Asmara: The Italian school of Asmara has closed its doors. Born in 1903, it survived the period of colonialism, the British protectorate, the period of the Negus, that of the communist dictatorship and civil war. For decades it was a point of reference first for Italian children (children and grandchildren of settlers) and then for Eritrean children or for the children of mixed Italian-Eritrean couples. One cannot imagine Asmara without the Italian school” – says Joseph Zeracristos, an Eritrean Vincentian religious to Agenzia Fides. “It is an important cultural center for the whole country, a fundamental point in the national school system. Although recently, considering the impoverishment of the Country and the high cost of attendance, it had become a school for the children of Eritrean elites”.
What led to the closure, a few days before classes began in Italy? In 2012, Italy and Eritrea signed an agreement for the joint management of the institute (which was owned by the Italian State and was configured as a private school). This agreement provided for the creation of a mixed technical commission. But, if Asmara immediately appointed its members, Rome did not. This first failure greatly annoyed the Asmara regime. Furthermore, in past years, under the last three governments, Italy has approved a series of measures that have, in fact, emptied the institution of Italian personnel, creating shortages regarding the staff.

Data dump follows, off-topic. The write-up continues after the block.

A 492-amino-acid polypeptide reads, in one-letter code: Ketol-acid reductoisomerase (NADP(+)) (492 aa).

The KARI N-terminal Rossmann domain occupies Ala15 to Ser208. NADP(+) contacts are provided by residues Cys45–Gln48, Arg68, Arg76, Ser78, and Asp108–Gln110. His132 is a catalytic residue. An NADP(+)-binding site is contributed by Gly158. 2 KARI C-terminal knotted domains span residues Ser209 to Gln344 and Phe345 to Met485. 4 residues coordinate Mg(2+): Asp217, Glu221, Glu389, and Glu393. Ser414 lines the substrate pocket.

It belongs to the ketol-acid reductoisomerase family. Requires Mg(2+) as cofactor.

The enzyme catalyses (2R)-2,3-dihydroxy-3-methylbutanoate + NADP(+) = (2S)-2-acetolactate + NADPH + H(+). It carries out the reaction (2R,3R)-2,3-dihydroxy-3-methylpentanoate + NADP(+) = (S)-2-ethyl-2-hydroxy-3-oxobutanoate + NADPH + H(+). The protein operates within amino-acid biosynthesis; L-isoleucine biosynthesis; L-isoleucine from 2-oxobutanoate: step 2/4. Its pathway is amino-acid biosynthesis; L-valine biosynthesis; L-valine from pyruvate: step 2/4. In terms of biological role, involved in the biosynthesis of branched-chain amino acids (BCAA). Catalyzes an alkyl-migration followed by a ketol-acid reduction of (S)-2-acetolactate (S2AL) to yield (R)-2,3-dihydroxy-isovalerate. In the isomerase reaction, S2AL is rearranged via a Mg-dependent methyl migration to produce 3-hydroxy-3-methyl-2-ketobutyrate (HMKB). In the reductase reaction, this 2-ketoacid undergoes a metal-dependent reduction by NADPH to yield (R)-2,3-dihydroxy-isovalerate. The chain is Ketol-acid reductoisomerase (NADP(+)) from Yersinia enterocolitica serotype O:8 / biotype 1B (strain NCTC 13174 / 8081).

The straw that broke the camel’s back was the coronavirus epidemic. During the emergency, the Italian headmaster decided to start “distance learning” in March without notifying the government in Asmara. This was enough to irritate the Eritrean executive that decided to permanently close the school, revoking the license and withdrawing from the bilateral technical agreement of 2012.
Rosy, a former student observes: “This is a decision that saddens me. We studied in Italian but, at the same time, we took lessons in Amharic and Tigrinya (the languages of Ethiopia and Eritrea, ed). We were taught to look at reality with an intercultural perspective. Closing the Italian school in Asmara is therefore like turning a blind eye to the world. This choice impoverishes everyone: the Italians, who lose an important presence in the Horn of Africa, and the Eritreans, who in those classrooms learned to think with different eyes”.
All school levels were present in the institute: nursery, elementary, middle, high school (scientific high school, accounting, surveyors, social sciences high school). The diplomas issued in Asmara were recognized by the Italian and Eritrean ministry of education. The boys and girls could then enroll in Italian universities without having to take entrance or language exams. “Surveyors and accountants – Rosy continues – were highly sought after because they were recognized as having a particularly serious and thorough preparation. Their professionalism has helped Eritrea to grow”.
The closure interrupts a historical link between Eritrea and Italy, which has its roots in the era of colonialism but which continued thereafter. “It is sad to know that the Italian school has been closed – observes abba Mussie Zerai, an Eritrean priest from the eparchy of Asmara. For decades it represented a point of union between two cultures which, as a result of history (sometimes even tragic), met. Severing this bond means cutting an umbilical cord that united Italy and Eritrea”.
According to abba Mussie, a precious tool will also be lost for the training of new generations. “This school – concludes the priest – could have become a privileged channel for training those boys and girls who will be the citizens of the future. We hope that Rome and Asmara find an agreement so that the school can reopen”.
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